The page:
“One of the reasons why I don’t give a lot of interviews or do social media is because somebody can take one comment and it becomes viral, and it’s misinterpreted and taken out of context. Now you’ve got something that you gotta explain away.”

Whiteside knows adversity, but he knows it in the dark. His success with the Heat—with people watching him again—wasn’t gradual like it is for other players. He microwaved. By the time people were introduced to him, Whiteside was a nightly double-double. Last season, he was dissected.

“How are you when you walk off the court,” Riley asks. “When you get substituted for and go back to the bench? People are always looking at body language.”

Everyone was watching Whiteside this past offseason. His stock was low, as was the value of traditional centers leaguewide. As the NBA shifts toward positionless basketball, sticking the tall guy under the basket isn’t enough anymore. Teams are experimenting with players who are smaller and offer a more diverse skill set. There’s little use for 7-footers who’ve had an electronic dog fence zapping them their entire career when they step out of the paint. Centers have to shoot 3s, and guard the perimeter on switches. This is not the game Whiteside grew up playing, though Riley argues the more things change ...

“I think you can’t live in this world without both today,” he says. “When I coached Kareem and substituted for him, we played a lot of small ball. We would always have Michael Cooper, Byron Scott, Magic Johnson, and James Worthy and we could play Larry Spriggs, or we could play Jim Brewer, or just guys that’s 6-foot-7 or 6-foot-8 … Draymond Green–type of players. … It was a very effective lineup.”

Size still has currency in this league, but we won’t be returning to the era when elite traditional centers were the most important roster spot for a contending team any time soon. Miami has been searching for a top-15 player since 2014, when LeBron James left, and because of its cap situation, it’ll have to get that player in a trade. Whenever an All-NBA-level player hits the rumor mill, the Heat get mentioned, as does Whiteside. It happened during my visit in Miami, when the news that Jimmy Butler asked for a trade from Minnesota dropped. (A week later, the Heat would be reported as the closest to a deal with the Timberwolves, but Whiteside’s name wasn’t in the package.)

At one point, in Whiteside’s Rolls-Royce (yes, also white), money comes up. We are on the way to the bowling alley where he and his girlfriend, Ashly, had their first date. It’s the first time Whiteside has brought up contracts. His was criticized last season as being overvalued—something that Riley thinks is wrong, because Whiteside created his own market in 2016 when he re-signed. “That devalues him and dismisses him,” Riley says. “But that’s the world you live in, Hassan.”

Whiteside turns on his blinker. He’s not sure how the Timberwolves could’ve afforded to pay Butler his presumed maximum contract next season, anyway. The NBA’s cap rules are a long, miserable collection of amendments. Fans, analysts, and bloggers who have criticized Whiteside’s contract seem to know it intricately, detail to detail, exception to exception. He doesn’t. We talk about Bird Rights (a rule that incentivizes players to re-sign with their current teams) and how, in theory, Butler could sign a new deal with the Wolves. “I didn’t know that,” Whiteside says, turning the radio back up, and I realize that conversation was the only boring two minutes I’d had with Whiteside.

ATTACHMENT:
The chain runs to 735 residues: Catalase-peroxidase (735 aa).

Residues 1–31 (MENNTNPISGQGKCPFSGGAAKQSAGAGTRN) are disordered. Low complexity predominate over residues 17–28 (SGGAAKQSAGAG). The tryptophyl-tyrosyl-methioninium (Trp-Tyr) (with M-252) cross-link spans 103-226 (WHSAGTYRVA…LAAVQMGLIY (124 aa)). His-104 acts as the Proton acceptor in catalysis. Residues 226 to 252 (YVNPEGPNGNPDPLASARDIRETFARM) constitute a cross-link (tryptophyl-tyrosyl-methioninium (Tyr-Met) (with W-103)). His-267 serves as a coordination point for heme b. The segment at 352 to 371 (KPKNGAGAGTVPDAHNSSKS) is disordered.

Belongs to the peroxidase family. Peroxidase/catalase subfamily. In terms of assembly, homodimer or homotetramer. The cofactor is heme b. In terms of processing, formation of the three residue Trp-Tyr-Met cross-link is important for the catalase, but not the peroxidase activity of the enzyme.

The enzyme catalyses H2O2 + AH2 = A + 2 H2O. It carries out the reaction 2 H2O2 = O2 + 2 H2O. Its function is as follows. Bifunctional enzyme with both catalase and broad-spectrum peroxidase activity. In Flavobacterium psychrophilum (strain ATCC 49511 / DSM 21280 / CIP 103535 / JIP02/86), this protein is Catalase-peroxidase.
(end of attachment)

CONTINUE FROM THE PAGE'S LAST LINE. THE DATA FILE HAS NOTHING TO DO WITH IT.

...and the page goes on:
He merges. “Switch all three lanes. Mario Kart!”

On my second day in Miami with Whiteside, he’s listening. We’re in the theater room with NBA 2K Live playing over the surround sound. He’s in a good mood, according to his trainer. Miami’s annual fitness test was that morning, and Whiteside passed. But he’s silent when I come in, still in gamer mode with his headset on and controller in hand. The virtual Whiteside is getting mobbed by other gamers on the screen. They have headsets on, too, and are talking to each other.

“That’s Hassan Whiteside!”

“Who’s that?”

“The NBA player.”

“Hassan Whiteside, from the Heat. He’s ’bout to have a big year.”

“Nah.”

“He’s gonna come up!”

We sit in silence, listening to the back and forth. Whiteside eventually switches off the game. I ask if the other players know that the 7-footer in the game was being operated by the original player. They do, and it confuses them. “They like, ‘What are you doing just playing with us?’” he says. “‘We’re just regular people.’ I’m like, ‘Man, I like playing a game. I don’t mind playing with y’all.’”

I’d been to Whiteside’s house twice now, so I get it: He likes to entertain people. So I shouldn’t be surprised that he wants to play basketball with people pretending to be him in a video game. But I was, maybe because Whiteside could’ve been an NBA 2K character nearly a decade earlier if the narrative around him was different.

We talk about perception for some time, about if he believes in controlling his own destiny, and if he regrets how the season ended. Destiny, yes. Regrets, no. There’s another season ahead. He’s swam this river before.

The bosses sympathize. “The highest form of sanity, I think,” Riley says, “in this world, for any person to realize is, when things don’t go their way is that change has to come ... And so if you need help with change, then we’re here.”

I begin to ask Whiteside about those conversations again, but I see a hand signaling behind him. Our time is up. There’s a team barbecue today, and Whiteside wants to be on time. He apologizes for cutting our interview short—we had gone over—and starts to leave the house with me still in it. I’m welcome to hang out, if I want, he says. “I don’t want to be the guy who shows up late,” Whiteside says. He hopes I can understand.